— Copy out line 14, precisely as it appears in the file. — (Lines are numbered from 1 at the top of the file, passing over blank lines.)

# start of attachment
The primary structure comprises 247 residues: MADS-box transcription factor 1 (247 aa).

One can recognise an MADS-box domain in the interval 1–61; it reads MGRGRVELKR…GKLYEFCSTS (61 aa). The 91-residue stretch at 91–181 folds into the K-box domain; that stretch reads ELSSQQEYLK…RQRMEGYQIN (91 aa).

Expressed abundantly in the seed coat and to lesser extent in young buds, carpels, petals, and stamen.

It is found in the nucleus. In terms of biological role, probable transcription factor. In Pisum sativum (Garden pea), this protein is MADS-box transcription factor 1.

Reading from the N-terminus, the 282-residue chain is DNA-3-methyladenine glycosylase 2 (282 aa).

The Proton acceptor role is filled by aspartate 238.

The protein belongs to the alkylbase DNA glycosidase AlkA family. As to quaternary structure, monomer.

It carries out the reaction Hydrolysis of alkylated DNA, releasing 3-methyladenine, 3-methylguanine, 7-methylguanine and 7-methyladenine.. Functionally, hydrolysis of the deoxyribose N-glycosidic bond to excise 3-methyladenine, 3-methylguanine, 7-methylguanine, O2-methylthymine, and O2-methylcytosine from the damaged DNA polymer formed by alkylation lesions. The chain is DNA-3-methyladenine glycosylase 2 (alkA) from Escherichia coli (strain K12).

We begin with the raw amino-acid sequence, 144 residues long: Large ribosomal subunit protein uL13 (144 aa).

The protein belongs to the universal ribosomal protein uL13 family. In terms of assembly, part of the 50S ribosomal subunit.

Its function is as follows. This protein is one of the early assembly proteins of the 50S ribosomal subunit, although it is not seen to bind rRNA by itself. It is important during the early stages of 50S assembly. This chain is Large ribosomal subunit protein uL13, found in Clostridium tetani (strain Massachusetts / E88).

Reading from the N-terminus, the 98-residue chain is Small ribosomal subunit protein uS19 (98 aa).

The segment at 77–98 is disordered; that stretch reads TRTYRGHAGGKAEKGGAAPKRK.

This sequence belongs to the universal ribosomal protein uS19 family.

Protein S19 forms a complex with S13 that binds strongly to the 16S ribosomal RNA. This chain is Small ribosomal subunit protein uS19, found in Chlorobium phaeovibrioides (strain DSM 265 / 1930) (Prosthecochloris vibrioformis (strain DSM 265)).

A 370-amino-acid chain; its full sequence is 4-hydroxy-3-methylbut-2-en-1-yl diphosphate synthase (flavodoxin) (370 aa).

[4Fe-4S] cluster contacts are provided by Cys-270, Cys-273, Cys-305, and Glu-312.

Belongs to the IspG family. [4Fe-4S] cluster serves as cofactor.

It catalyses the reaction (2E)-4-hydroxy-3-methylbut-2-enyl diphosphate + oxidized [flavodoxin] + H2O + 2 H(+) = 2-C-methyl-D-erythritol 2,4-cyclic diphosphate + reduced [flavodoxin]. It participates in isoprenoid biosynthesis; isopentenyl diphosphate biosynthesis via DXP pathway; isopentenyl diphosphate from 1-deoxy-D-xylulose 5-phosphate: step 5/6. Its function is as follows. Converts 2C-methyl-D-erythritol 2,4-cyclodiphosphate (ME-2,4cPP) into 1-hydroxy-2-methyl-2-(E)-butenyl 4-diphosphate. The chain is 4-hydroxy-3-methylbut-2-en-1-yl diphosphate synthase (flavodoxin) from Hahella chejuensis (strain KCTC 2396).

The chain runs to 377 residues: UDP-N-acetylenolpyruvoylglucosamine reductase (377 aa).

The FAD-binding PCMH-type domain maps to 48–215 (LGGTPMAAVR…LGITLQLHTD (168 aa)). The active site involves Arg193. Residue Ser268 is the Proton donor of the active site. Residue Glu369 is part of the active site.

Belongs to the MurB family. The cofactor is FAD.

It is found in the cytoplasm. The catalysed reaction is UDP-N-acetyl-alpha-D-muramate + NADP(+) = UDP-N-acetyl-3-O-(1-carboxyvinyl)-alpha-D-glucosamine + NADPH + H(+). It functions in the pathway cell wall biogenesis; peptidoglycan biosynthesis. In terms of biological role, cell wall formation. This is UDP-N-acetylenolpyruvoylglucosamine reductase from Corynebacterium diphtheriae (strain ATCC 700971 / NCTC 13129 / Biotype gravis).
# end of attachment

This sequence belongs to the universal ribosomal protein uS19 family.